HMS Zulu (F124)

HMS Zulu was a Tribal-class frigate of the Royal Navy in service from 1964 to 1984. She was the third ship bearing the name of HMS Zulu, having been named after an ethnic group located primarily in KwaZulu-Natal Province, South Africa. Zulu was built by Alexander Stephen and Sons, of Govan, at a cost of £5,100,000.[2] She was launched on 3 July 1962 and commissioned on 17 April 1964.[3] Zulu was the only Tribal built with Seacat missiles; her six sister frigates were built with two 40 mm Bofors guns and fitted with the Seacat system during later refits.

HMS Zulu
United Kingdom
Name: HMS Zulu
Builder: Alexander Stephen and Sons, Govan
Laid down: 13 December 1960
Launched: 3 July 1962
Commissioned: 17 April 1964
Decommissioned: 1984
Identification: Pennant number F124
Fate: Sold to Indonesia
Name: KRI Martha Khristina Tiyahahu
Commissioned: 1984
Identification: 331
Fate: Decommissioned; awaiting disposal
General characteristics
Class and type: Tribal-class frigate
  • 2,300 long tons (2,300 t) standard
  • 2,700 long tons (2,700 t) full load
  • 360 ft 0 in (109.73 m) oa
  • 350 ft 0 in (106.68 m) pp
Beam: 42 ft 3 in (12.88 m)
  • 13 ft 3 in (4.04 m)
  • 17 ft 6 in (5.33 m) (propellers)[1]
Speed: 27 knots (50 km/h; 31 mph) (COSAG)
Range: 4,500 nautical miles (8,300 km; 5,200 mi) at 12 knots (22 km/h; 14 mph)
Complement: 253
Sensors and
processing systems:
  • Radar type 965 air-search
  • Radar type 993 low-angle search
  • Radar type 978 navigation
  • Radar type 903 gunnery fire-control
  • Radar type 262 GWS-21 fire-control
  • Sonar type 177 search
  • Sonar type 170 attack
  • Sonar type 162 bottom profiling
  • Ashanti and Gurkha;
  • Sonar type 199 variable-depth
Aircraft carried: 1 × Westland Wasp helicopter

She was sold to the Indonesian Navy in 1984 and renamed Martha Khristina Tiyahahu.

Royal Navy Service

In 1966, Zulu contributed to the Beira Patrol off the coast of East Africa, assisting in the enforcement of an oil blockade on Rhodesia.[4][5]

During 1967 she was commanded by the future Admiral of the Fleet William Staveley.

In 1972, a United States Navy P-3 Orion aircraft crashed on a mountain in northern Morocco with the loss of 14 crew. Zulu's Westland Wasp helicopter was sent to the wreckage site, where five bodies were found. In 1974, Zulu deployed to the West Indies. When Guatemala threatened to annex Belize in 1975, Zulu steamed to the area from an American port to augment British forces. Such was the urgency that Zulu left 20 sailors behind.[6]

In 1977, Zulu was presented at the Spithead Fleet Review, held in honour of Queen Elizabeth's Silver Jubilee. At this time she was part of the 4th Frigate Squadron.[7] Later that year, Zulu formed part of the eight-ship Group 6 deployment, led by the cruiser Tiger, on naval exercises in the Far East.

Manpower shortages in the Royal Navy necessitated Zulu being reduced to reserve in 1979, as part of the Standby Squadron.[8][9] She was placed on the disposal list in 1981.[9] During the Falklands War, Zulu was taken out of reserve and prepared for active service.[10] She operated in home waters and as the West Indies Guard Ship.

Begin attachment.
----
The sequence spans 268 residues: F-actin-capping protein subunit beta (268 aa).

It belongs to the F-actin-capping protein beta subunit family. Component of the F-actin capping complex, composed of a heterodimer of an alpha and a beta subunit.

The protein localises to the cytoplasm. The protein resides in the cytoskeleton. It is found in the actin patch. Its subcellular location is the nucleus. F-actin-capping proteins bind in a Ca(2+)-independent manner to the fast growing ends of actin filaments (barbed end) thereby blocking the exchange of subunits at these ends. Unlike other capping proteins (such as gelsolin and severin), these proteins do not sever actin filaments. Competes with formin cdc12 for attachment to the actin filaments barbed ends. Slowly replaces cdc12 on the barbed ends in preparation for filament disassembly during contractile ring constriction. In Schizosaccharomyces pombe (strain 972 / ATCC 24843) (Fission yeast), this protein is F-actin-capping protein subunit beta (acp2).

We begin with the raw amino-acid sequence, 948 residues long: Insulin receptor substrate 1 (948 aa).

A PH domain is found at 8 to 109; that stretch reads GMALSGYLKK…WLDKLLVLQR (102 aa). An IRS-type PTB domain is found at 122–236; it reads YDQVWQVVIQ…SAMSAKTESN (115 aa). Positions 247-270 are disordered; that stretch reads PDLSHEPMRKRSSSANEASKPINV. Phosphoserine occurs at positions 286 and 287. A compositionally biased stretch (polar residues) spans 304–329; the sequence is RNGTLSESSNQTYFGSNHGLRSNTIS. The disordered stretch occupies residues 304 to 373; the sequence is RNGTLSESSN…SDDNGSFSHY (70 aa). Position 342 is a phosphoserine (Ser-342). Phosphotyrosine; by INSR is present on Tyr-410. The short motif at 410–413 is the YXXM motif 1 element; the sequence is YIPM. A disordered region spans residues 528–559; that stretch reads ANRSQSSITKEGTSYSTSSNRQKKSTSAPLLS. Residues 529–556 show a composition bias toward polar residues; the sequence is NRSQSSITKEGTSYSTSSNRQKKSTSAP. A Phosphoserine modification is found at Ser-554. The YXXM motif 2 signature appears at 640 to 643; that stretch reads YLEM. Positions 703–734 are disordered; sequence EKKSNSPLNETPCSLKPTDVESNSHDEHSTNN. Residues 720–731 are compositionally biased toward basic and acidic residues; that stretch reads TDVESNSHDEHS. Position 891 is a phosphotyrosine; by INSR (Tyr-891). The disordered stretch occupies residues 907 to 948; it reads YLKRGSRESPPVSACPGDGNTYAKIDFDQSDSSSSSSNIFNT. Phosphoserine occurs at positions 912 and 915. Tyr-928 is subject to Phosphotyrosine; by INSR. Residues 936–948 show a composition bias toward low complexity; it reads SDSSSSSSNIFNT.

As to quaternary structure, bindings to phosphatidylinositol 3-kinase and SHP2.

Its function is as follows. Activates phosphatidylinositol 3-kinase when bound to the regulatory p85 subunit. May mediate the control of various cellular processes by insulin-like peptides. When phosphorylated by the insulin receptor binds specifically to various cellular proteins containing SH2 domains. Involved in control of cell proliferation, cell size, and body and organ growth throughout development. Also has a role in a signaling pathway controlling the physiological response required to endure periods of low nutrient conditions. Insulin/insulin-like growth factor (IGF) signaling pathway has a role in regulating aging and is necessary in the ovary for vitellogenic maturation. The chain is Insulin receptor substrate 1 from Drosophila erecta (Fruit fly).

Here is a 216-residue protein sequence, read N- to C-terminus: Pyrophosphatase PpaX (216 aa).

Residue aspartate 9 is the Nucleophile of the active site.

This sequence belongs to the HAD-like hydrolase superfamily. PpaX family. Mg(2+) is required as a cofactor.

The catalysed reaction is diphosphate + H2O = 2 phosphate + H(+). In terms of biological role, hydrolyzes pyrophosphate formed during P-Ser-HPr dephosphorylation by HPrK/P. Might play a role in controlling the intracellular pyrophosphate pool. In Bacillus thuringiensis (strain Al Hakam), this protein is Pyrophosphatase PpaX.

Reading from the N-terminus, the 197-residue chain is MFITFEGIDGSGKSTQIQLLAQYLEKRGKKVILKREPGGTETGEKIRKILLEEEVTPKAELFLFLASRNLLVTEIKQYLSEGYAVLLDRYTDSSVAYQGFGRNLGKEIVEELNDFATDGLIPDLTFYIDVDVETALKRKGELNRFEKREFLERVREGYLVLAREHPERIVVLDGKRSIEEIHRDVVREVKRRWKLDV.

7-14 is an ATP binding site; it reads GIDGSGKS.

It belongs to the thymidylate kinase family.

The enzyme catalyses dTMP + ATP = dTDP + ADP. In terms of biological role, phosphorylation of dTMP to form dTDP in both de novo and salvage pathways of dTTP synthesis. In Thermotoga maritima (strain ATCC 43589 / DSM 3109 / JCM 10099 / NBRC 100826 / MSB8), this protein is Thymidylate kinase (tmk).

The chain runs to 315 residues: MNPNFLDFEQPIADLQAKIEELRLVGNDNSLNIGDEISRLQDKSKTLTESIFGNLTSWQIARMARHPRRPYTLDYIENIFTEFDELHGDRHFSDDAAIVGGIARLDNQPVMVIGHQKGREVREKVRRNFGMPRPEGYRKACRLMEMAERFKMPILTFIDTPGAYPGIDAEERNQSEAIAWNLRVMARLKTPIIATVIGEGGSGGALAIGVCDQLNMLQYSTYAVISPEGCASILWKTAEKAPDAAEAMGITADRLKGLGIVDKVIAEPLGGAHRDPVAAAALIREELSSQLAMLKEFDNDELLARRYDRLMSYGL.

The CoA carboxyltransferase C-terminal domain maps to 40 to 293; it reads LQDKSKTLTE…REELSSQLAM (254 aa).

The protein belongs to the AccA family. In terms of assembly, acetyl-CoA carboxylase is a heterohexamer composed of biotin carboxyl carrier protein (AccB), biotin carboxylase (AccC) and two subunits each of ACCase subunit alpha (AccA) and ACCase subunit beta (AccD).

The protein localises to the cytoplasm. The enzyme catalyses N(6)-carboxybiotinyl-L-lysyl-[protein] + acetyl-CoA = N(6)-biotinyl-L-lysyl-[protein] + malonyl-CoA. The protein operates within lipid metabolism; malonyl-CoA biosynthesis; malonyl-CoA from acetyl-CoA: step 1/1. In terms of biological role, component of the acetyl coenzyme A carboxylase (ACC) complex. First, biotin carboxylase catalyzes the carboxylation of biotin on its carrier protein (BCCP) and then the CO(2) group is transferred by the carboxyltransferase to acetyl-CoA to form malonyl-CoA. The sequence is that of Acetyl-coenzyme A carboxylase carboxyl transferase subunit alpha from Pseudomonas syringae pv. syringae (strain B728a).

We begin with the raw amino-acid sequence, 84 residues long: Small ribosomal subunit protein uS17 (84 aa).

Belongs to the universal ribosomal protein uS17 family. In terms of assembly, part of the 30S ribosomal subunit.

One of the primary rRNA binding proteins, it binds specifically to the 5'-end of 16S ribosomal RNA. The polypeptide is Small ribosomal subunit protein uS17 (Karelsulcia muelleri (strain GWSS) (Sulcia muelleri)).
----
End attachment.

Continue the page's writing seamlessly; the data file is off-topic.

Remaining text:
In November 1983 Zulu became the Gibraltar Guardship.[11] Before decommissioning on 30 March 1984, Zulu, as the last ship in commission with more than one gun turret, fired the Royal Navy's last "full" broadside.[12]

Indonesian Navy Service

Indonesia bought Zulu in 1984, renaming the frigate Martha Kristina Tiyahahu,[13] in honour of Martha Christina Tiahahu, who fought against Dutch colonial forces. The frigate was struck from the Indonesian Naval Vessel Register and currently awaits scrapping.


  1. Blackman 1971, p. 356.
  2. "Five Frigates, Two Submarines Cost £29,400,000". The Times (56271): Col F, p. 4. 16 March 1965.
  3. Gardiner, Robert & Chesneau, Roger (1995), p. 518.
  4. "British frigate halts tanker". The Times (56742): Col F, p. 1. 21 September 1966.
  5. "Warship breakdown off Mombasa". The Times (56829); Col D, p. 1. 3 January 1967.
  6. "Britain flies troops to threatened Belize". The Times (59546): Col D, p. 1. 6 November 1975.
  7. Official Souvenir Programme, 1977. Silver Jubilee Fleet Review, HMSO
  8. Hansard (28 June 1979), Retrieved 13 March 2012.
  9. Hansard (26 April 1982), Retrieved 13 March 2012.
  10. Hansard (27 May 1982), Retrieved 13 March 2012.
  11. Critchley 1992, p. 112.
  12. "Zulu fires the last broadside". Navy News. April 1984. p. 2.
  13. Colledge, J. J. & Warlow, Ben (2010), p. 460


  • Blackman, Raymond V. B., ed. (1971). Jane's Fighting Ships 1971–72. London: Sampson Low, Marston & Co., Ltd. ISBN 0-354-00096-9.
  • Colledge, J. J. & Warlow, Ben (2010) [1969]. Ships of the Royal Navy: The Complete Record of all Fighting Ships of the Royal Navy (4th Rev. ed.). London: Chatham. ISBN 978-1-935149-07-1.
  • Critchley, Mike (1992). British Warships Since 1945: Part 5: Frigates. Liskeard, UK: Maritime Press. ISBN 0-907771-13-0.
  • Gardiner, Robert & Chesneau, Roger (1995), Conway's All The World's Fighting Ships, 1947-1995, Conway Maritime Press, London, ISBN 978-0-8517-7605-7.
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